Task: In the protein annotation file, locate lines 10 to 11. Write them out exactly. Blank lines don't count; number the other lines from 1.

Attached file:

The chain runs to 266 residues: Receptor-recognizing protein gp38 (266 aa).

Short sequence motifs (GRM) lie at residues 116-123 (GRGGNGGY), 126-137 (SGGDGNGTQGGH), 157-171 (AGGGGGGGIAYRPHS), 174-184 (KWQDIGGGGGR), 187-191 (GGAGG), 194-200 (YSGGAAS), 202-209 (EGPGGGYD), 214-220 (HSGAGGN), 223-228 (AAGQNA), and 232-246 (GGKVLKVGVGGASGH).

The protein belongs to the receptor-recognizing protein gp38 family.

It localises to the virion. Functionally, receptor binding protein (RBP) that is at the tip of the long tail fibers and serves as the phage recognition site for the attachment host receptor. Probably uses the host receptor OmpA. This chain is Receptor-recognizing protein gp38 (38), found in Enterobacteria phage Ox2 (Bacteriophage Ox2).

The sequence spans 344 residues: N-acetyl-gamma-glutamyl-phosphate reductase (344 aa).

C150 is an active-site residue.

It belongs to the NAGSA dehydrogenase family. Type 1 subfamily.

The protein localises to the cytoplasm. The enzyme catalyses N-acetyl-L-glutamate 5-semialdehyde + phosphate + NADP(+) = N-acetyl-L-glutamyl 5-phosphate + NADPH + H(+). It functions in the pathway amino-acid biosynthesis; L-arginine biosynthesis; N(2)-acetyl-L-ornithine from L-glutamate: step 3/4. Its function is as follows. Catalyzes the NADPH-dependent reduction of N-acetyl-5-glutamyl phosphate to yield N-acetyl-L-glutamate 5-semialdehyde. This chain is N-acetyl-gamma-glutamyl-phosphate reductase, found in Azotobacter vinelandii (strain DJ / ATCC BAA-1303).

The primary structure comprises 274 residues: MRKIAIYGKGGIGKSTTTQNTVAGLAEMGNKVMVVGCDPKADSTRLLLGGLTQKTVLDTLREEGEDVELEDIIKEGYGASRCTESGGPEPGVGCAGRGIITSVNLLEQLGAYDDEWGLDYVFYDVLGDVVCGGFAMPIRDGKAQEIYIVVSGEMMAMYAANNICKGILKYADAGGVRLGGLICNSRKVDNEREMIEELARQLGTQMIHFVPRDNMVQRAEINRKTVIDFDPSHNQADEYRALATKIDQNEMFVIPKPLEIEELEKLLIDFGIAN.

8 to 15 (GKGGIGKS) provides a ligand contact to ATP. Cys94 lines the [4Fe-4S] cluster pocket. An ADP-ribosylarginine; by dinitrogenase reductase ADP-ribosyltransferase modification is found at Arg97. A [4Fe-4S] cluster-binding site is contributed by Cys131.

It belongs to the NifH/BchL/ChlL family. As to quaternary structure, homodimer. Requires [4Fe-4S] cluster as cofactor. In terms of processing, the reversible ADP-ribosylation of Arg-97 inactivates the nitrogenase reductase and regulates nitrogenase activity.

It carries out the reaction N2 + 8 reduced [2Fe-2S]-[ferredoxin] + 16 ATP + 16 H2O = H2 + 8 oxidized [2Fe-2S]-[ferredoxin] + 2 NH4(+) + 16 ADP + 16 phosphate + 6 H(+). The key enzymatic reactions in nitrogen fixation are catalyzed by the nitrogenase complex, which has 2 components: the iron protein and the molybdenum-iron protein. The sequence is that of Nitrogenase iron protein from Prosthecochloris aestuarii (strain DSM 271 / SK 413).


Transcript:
8 to 15 (GKGGIGKS) provides a ligand contact to ATP. Cys94 lines the [4Fe-4S] cluster pocket. An ADP-ribosylarginine; by dinitrogenase reductase ADP-ribosyltransferase modification is found at Arg97. A [4Fe-4S] cluster-binding site is contributed by Cys131.

It belongs to the NifH/BchL/ChlL family. As to quaternary structure, homodimer. Requires [4Fe-4S] cluster as cofactor. In terms of processing, the reversible ADP-ribosylation of Arg-97 inactivates the nitrogenase reductase and regulates nitrogenase activity.